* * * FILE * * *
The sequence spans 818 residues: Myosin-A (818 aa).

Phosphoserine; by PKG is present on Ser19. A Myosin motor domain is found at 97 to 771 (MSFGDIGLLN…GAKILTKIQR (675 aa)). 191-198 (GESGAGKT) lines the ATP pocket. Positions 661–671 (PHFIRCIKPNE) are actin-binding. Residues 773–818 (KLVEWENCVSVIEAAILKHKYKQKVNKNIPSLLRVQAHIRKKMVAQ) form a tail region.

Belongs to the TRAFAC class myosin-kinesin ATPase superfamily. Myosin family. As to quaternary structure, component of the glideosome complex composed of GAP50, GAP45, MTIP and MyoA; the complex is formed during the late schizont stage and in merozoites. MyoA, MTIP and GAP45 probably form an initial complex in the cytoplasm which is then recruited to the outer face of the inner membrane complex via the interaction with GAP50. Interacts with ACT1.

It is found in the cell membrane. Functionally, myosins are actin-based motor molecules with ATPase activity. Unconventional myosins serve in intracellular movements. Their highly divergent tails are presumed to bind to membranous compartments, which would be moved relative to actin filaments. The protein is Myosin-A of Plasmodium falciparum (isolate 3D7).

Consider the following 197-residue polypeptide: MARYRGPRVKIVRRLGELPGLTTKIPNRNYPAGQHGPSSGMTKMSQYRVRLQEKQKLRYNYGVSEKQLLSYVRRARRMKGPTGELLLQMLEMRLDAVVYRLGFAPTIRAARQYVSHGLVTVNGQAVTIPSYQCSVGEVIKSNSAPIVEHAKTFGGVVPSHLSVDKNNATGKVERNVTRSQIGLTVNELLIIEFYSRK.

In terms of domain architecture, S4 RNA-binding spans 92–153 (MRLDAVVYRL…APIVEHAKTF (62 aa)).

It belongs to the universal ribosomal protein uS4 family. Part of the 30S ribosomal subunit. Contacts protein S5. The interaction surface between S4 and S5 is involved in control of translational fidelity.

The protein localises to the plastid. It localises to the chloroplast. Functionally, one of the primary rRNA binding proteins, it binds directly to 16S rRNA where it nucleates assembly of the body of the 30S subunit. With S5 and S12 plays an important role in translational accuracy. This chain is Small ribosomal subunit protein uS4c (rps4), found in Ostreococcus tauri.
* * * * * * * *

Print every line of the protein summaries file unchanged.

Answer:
The sequence spans 818 residues: Myosin-A (818 aa).

Phosphoserine; by PKG is present on Ser19. A Myosin motor domain is found at 97 to 771 (MSFGDIGLLN…GAKILTKIQR (675 aa)). 191-198 (GESGAGKT) lines the ATP pocket. Positions 661–671 (PHFIRCIKPNE) are actin-binding. Residues 773–818 (KLVEWENCVSVIEAAILKHKYKQKVNKNIPSLLRVQAHIRKKMVAQ) form a tail region.

Belongs to the TRAFAC class myosin-kinesin ATPase superfamily. Myosin family. As to quaternary structure, component of the glideosome complex composed of GAP50, GAP45, MTIP and MyoA; the complex is formed during the late schizont stage and in merozoites. MyoA, MTIP and GAP45 probably form an initial complex in the cytoplasm which is then recruited to the outer face of the inner membrane complex via the interaction with GAP50. Interacts with ACT1.

It is found in the cell membrane. Functionally, myosins are actin-based motor molecules with ATPase activity. Unconventional myosins serve in intracellular movements. Their highly divergent tails are presumed to bind to membranous compartments, which would be moved relative to actin filaments. The protein is Myosin-A of Plasmodium falciparum (isolate 3D7).

Consider the following 197-residue polypeptide: MARYRGPRVKIVRRLGELPGLTTKIPNRNYPAGQHGPSSGMTKMSQYRVRLQEKQKLRYNYGVSEKQLLSYVRRARRMKGPTGELLLQMLEMRLDAVVYRLGFAPTIRAARQYVSHGLVTVNGQAVTIPSYQCSVGEVIKSNSAPIVEHAKTFGGVVPSHLSVDKNNATGKVERNVTRSQIGLTVNELLIIEFYSRK.

In terms of domain architecture, S4 RNA-binding spans 92–153 (MRLDAVVYRL…APIVEHAKTF (62 aa)).

It belongs to the universal ribosomal protein uS4 family. Part of the 30S ribosomal subunit. Contacts protein S5. The interaction surface between S4 and S5 is involved in control of translational fidelity.

The protein localises to the plastid. It localises to the chloroplast. Functionally, one of the primary rRNA binding proteins, it binds directly to 16S rRNA where it nucleates assembly of the body of the 30S subunit. With S5 and S12 plays an important role in translational accuracy. This chain is Small ribosomal subunit protein uS4c (rps4), found in Ostreococcus tauri.